In this biweekly series, we’re exploring the evolution of both major and minor figures in Tolkien’s legendarium, tracing the transformations of these characters through drafts and early manuscripts through to the finished work. This installment looks at Elrond Half-elven, the Lord of Rivendell and a behind-the-scenes player in many of Middle-earth’s most significant tales.
Elrond is one of those characters who just seems to have a finger in every pie. He’s the son of Eärendil, one of Middle-earth’s icons, and is thus the descendant of a Maia (Melian) and a number of legendary figures, including Beren and Lúthien. He’s ruled Imladris for many lifetimes of men; he married the daughter of Galadriel, the most powerful Eldar of the Third Age; he played foster-parent to the majority of the heirs of Elendil; his brother founded the Númenorean line; and his daughter marries the returning king of Gondor and Arnor. On the other hand, however, Elrond never lands the starring role. He’s there as a sort of sidenote in The Hobbit: a rest station along the way, a font of wisdom and guidance for a ragtag fellowship with great expectations and very little sense. Even in The Lord of the Rings he lingers on the fringes of the tale, playing gracious host and learned moderator, but largely acting behind the scenes. When telling the stories of the Last Alliance, his own presence is cast as almost incidental: he is Gil-galad’s herald and poet—his assistant, as it were. The grief, joys, trials, and triumphs of Elrond are always seen from a distance, or darkly, as through a veil.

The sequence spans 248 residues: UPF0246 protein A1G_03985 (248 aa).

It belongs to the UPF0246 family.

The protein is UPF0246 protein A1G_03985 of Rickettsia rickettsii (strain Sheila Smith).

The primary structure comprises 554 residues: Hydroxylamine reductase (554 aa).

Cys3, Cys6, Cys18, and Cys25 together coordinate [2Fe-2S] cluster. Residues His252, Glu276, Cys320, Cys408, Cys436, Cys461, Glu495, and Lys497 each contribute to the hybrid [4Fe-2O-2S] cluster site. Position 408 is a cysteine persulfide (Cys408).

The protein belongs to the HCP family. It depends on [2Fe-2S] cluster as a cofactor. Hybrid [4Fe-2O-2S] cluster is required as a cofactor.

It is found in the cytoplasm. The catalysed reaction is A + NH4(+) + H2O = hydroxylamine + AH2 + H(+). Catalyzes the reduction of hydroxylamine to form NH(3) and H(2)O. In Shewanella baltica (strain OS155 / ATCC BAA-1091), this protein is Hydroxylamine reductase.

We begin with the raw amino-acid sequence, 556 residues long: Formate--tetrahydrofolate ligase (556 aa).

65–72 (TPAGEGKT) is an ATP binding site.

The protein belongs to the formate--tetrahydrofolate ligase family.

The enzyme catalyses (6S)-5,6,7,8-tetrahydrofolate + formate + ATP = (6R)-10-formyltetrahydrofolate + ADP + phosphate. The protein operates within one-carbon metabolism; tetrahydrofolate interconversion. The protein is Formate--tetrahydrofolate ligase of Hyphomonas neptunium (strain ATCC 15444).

At first glance, this might suggest that Elrond simply doesn’t cut it as a person of interest—that he’s flat, filler, a mere foil for characters whose tales and lives, in the long run, matter more. But, as might be expected given the existence of this article, that’s not the case. At least, it’s not entirely the case. Let me explain.